Don't take the foot off the pedal just because you got off to a good start. Customers often have multiple initiatives and tools competing for their attention. The minute you let go, you risk something else taking center stage and losing your audience.
Ensure that you retain your initial momentum while respecting the pace that your customer needs. Help them see the priority, and help them see that you are working hard. This way, you can ensure that:
If you've built enough trust and rapport, customers know that you mean well. That gives you access to important stakeholders you didn't previously have access to.
Have a team of askers, not guessers. Empower them to ask customers what you’re doing well and not. You could even develop a library of questions for your team for them to use at various stages.
SMART goals can be encouraging and often surprising in the amount of progress that they can drive with the right amount of iteration. Find a baseline, find out what works and what doesn't, and then continue to iterate on that and push your team to push the envelope.
SPIFFs (Sales Performance Incentive Funds) are a great way to encourage healthy competition among your team. Consider organizing contests based on common criteria for growth, such as achieving the fastest time to go live within a specific timeframe, attaining the highest CSAT score, or achieving the highest NPS after implementation.
Additionally, as a leader, it’s your job to build people up and celebrate their achievements in public.
Embed this in a process that starts with defining what success means, say ‘reducing support escalations by 7%’.
Ensure that you can measure that internally – without having to depend on the customer. Measure and proactively discuss your progress at regular intervals – outside of quarterly business reviews.
This makes you look like a long-term partner who asks them the right questions at the start, stays on top of things throughout the term, and ensures that they derive value from the product.
It's about conviction, not just belief. Empower your champion for success and equip them with the information they need to speak to their executives or finance about the value you provide.
Making execs aware of the value of the right use cases that you're helping solve for them is critical for your growth. If you make the CFO/ CEO/CCO aware of the business results you're helping them with, they will talk about it in the board meetings.
From your end, it's not just the onboarding manager or CSM talking to the customer. For executive alignment, your CCO or CEO needs to have a conversation with the executives on the customer side.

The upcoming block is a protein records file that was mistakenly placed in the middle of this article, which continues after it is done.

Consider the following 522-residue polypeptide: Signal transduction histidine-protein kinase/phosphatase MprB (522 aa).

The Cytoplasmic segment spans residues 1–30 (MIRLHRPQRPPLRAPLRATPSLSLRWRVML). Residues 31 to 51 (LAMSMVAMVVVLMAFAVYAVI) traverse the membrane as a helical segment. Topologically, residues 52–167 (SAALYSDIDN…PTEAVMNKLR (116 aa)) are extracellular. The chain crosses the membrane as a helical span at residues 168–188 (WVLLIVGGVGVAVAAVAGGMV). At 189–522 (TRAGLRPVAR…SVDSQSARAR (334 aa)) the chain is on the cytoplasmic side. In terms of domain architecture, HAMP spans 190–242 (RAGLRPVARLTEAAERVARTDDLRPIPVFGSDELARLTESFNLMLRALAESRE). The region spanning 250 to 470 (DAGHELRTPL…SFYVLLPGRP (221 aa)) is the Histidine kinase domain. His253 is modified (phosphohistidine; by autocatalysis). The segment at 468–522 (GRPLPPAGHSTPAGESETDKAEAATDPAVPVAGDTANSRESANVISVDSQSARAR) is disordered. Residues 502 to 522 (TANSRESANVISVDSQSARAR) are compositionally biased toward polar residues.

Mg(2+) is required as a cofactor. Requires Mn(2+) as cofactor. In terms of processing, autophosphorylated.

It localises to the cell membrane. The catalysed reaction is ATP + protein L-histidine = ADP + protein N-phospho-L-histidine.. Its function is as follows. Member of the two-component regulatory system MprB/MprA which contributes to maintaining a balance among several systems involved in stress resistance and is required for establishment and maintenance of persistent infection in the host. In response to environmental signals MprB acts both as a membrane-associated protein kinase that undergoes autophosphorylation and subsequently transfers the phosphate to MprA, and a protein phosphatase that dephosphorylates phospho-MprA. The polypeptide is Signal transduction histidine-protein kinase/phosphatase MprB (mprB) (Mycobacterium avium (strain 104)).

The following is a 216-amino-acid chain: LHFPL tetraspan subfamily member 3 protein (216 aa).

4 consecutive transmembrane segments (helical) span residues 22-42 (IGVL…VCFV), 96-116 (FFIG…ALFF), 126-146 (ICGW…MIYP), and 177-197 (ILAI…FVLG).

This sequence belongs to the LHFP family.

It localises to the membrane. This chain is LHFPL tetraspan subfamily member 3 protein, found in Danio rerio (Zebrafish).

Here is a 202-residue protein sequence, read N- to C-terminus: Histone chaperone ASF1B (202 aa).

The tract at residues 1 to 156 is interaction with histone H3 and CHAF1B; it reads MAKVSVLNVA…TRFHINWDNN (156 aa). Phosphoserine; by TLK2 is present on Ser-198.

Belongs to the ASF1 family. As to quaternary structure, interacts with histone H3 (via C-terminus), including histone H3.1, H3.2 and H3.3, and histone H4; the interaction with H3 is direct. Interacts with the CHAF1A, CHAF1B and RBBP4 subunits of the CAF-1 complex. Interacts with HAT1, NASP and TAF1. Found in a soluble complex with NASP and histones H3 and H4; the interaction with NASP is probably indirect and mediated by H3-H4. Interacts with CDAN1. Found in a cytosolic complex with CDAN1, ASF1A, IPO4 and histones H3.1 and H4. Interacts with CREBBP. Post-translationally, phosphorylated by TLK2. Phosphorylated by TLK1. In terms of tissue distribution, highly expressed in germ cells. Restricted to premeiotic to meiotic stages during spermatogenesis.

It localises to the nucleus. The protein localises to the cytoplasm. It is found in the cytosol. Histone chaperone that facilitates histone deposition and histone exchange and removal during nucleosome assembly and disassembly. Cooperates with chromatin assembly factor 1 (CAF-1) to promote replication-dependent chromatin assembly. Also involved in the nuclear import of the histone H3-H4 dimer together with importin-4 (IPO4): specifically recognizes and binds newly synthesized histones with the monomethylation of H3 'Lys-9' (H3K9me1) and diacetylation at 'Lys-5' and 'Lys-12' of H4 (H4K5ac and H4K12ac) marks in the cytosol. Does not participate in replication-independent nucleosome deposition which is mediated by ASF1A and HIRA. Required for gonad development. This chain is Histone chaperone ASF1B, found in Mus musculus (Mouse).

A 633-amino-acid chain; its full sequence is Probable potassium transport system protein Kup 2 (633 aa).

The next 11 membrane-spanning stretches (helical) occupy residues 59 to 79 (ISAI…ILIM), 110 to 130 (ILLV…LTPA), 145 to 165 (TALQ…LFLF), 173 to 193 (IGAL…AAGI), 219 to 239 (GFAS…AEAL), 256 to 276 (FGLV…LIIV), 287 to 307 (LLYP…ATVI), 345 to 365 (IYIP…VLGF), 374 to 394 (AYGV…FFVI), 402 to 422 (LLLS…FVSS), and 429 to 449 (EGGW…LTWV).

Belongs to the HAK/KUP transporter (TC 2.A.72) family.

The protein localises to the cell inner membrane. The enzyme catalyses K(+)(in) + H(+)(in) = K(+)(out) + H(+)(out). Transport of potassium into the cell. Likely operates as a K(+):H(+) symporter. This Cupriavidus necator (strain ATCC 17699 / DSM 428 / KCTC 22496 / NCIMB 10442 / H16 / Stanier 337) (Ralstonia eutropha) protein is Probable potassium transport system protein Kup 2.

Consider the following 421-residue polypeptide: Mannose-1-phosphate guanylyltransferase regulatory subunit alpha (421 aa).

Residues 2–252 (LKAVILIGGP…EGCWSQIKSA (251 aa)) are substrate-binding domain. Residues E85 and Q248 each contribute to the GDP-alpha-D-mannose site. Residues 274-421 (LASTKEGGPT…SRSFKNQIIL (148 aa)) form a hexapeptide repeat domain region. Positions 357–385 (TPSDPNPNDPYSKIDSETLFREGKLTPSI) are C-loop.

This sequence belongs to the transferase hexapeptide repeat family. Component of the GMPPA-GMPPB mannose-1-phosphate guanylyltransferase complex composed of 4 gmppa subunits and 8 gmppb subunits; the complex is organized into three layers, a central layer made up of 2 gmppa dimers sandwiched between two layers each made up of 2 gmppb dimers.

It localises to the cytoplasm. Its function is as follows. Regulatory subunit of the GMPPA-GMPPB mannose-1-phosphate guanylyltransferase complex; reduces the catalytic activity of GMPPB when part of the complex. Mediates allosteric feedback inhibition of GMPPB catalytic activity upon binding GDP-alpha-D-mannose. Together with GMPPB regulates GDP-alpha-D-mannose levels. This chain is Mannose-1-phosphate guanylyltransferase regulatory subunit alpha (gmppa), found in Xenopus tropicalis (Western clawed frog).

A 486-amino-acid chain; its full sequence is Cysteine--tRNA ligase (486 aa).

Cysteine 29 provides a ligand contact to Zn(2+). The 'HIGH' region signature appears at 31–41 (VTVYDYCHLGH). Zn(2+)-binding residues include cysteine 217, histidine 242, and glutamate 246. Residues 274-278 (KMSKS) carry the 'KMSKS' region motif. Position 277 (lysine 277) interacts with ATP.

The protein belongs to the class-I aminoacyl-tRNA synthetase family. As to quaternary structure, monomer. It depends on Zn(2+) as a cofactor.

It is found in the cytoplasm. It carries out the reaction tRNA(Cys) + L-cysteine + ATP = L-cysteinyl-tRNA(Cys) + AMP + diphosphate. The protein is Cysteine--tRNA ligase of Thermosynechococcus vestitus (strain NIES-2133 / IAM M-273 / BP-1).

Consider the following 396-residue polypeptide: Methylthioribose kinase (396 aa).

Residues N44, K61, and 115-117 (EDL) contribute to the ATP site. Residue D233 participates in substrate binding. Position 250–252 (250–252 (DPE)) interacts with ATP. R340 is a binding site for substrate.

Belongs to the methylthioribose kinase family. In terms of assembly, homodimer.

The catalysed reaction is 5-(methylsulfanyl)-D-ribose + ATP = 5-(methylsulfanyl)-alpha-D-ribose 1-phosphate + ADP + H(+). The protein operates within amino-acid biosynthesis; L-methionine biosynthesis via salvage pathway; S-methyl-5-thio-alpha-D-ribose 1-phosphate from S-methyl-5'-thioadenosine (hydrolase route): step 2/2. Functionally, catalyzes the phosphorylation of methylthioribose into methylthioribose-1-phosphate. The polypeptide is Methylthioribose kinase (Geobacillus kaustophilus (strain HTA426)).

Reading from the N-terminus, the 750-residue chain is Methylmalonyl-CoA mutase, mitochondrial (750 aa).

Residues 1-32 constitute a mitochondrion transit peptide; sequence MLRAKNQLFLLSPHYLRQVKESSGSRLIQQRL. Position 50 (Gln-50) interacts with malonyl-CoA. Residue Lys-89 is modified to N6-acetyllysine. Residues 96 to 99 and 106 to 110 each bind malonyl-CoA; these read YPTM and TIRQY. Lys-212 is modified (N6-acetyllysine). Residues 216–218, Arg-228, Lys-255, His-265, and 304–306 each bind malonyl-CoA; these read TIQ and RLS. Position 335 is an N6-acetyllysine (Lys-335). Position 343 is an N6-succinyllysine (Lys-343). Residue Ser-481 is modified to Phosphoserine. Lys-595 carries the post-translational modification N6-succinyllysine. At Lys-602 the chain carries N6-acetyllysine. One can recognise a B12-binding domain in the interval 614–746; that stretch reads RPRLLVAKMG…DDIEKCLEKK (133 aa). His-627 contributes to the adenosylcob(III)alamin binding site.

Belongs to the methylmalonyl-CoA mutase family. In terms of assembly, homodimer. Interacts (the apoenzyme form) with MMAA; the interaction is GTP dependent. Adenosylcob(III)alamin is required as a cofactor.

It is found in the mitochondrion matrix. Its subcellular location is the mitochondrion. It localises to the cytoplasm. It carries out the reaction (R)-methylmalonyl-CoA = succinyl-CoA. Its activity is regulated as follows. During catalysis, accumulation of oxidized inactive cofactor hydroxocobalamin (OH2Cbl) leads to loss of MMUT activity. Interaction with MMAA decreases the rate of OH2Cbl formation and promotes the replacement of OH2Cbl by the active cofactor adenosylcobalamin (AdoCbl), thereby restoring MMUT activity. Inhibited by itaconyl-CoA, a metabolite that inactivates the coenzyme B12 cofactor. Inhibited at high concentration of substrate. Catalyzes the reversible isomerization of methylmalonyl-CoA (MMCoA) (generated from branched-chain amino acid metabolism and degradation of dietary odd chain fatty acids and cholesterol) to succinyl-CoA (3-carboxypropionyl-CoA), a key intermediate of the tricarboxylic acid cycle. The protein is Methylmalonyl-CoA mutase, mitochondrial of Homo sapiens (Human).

Equip your leaders with the right data to talk to the customer's leadership and ensure that everyone's on the same page.
1. Project-ize every PS and onboarding engagement
They use Rocketlane to manage 100% of their customer onboarding and professional services projects.
2. Rally internal stakeholders and spread awareness
All of their CSAT surveys are on Rocketlane and piped directly to internal as well as customer Slack channels. They also use Rocketlane’s Slack integration to get sales re-involved or loop in the product/engineering team when issues surface in real time.
3. Measure what matters for continuous improvement
Rocketlane helps the SupportLogic team logically group tasks and milestones and measure against them. In addition, the team uses Rocketlane’s IntervalIQ feature to measure intervals between tasks that are logically linked to each other. It automatically captures key events such as kickoff, go-live, and other milestones to measure the interval between any two key events. It also allows you to capture planned timelines and compare them with the actual completion dates to uncover key insights and data.
Another area of focus is capturing and measuring sentiment via CSAT surveys, NPS surveys, and post-implementation surveys via Rocketlane.
The SupportLogic team leverages product analytics to understand if users are spending their time how they expect or desire. More importantly, this approach helps them assess if users are developing the right usage habits.
Using product analytics can help you identify and highlight customers who do things the right way and replicate those processes across the rest of your customer base.
Companies need to be ahead of their support experience because it impacts all stages of the customer cycle. That’s because most product-led companies today make their support portal available to anyone –even people in a POC stage or those on a trial.
A tool like SupportLogic eliminates human bias, helps teams understand support signals from various sources, and extracts customer sentiment from support cases in real time. Rather than waiting for a support agent to figure out that something is wrong, it uses machine learning models to surface signals that can help you course-correct.
SupportLogic has found that companies focused on transforming their customer support experience can:
The key is to track customer sentiment on an ongoing basis to identify customers that are likely to churn, and engineer a better experience, which in turn leads to better NRR.